foundations of GT. Glaser defines GT as:

    “The grounded theory approach is a general methodology of analysis linked with

    data collection that uses a systematically applied set of methods to generate an

    inductive theory about a substantive area.” (Glaser, 1992)

    The aim of GT is to generate a theory as an interrelated set of hypotheses generated

    through constant comparison of data at increasing levels of abstraction (Glaser, 1992).

    In generating a theory, the GT researcher uncovers the main concern of the research

    participants and how they go about resolving it. The distinguishing feature of the GT

    method is the absence of a clear research problem or hypothesis up-front, rather the

    researcher tries to uncover the research problem as the main concern of the participants

    in the process (Allan, 2003; Parry, 1998).

    Differences between the two originators of Grounded Theory led to the emergence

    of two versions of the Grounded Theory method: Glaser’s version of GT, often referred

    to as classic GT and Strauss’s version, called Straussian GT (Glaser, 2004). We have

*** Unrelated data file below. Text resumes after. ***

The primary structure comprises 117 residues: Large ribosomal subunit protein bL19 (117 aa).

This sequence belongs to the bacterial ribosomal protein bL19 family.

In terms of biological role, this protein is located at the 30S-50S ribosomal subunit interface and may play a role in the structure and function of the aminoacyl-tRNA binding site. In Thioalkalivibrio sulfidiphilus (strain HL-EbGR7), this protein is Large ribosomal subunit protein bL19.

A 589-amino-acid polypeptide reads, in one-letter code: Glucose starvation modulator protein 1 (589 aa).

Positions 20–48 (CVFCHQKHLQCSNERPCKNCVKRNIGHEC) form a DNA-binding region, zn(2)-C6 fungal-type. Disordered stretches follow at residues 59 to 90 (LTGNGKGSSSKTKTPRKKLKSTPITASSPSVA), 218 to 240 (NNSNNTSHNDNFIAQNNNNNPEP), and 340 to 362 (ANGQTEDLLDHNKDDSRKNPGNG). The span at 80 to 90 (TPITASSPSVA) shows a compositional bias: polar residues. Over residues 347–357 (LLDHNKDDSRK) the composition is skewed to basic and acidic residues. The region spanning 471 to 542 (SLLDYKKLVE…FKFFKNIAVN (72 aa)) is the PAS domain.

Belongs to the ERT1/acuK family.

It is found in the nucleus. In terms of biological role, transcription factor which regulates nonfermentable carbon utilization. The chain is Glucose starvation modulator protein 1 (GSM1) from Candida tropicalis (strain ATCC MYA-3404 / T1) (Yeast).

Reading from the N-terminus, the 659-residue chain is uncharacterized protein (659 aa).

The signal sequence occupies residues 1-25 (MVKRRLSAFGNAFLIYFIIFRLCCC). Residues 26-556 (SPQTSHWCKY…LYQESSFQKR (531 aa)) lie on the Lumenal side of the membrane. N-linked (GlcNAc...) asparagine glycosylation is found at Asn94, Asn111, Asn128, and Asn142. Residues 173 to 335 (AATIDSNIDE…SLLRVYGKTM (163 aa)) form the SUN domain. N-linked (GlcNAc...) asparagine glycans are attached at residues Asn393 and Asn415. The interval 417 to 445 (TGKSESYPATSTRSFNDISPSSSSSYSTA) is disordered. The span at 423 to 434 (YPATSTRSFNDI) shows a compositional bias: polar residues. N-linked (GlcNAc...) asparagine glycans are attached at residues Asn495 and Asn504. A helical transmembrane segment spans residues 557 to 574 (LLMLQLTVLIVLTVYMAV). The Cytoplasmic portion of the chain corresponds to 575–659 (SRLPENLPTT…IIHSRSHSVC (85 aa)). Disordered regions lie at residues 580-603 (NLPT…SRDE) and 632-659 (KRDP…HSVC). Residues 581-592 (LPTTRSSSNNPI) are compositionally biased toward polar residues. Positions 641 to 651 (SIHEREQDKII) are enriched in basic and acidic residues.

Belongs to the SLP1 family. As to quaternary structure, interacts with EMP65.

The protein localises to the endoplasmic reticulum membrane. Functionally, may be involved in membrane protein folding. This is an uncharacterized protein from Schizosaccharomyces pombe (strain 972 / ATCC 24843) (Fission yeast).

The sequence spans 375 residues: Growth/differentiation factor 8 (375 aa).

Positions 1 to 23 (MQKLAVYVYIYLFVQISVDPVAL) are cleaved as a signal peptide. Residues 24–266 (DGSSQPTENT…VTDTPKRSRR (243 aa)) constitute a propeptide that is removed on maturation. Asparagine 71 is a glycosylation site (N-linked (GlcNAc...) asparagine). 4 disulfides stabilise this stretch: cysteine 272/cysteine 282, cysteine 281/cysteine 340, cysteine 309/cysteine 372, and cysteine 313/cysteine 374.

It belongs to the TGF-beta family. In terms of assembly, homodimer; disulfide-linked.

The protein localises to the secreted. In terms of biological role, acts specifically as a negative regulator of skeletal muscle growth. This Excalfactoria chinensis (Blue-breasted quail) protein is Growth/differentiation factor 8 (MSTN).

employed classic Grounded Theory or the Glasserian version mostly because our men-

    tors (co-authors) were better conversant in this version and due to a larger number of

    resources available (Glaser, 2010).

    We chose GT as our research method for several reasons. Firstly, Agile methods

    focus on people and interactions and GT, used as a qualitative research method, allows

    us to study social interactions and behaviour (Parry, 1998). Secondly, GT is most

    suited to areas of research which have not been explored in great detail before, and

    the research on self-organizing nature of Agile teams is limited. Thirdly, GT is one of

    the few research methods that focuses on theory generation, rather than extending or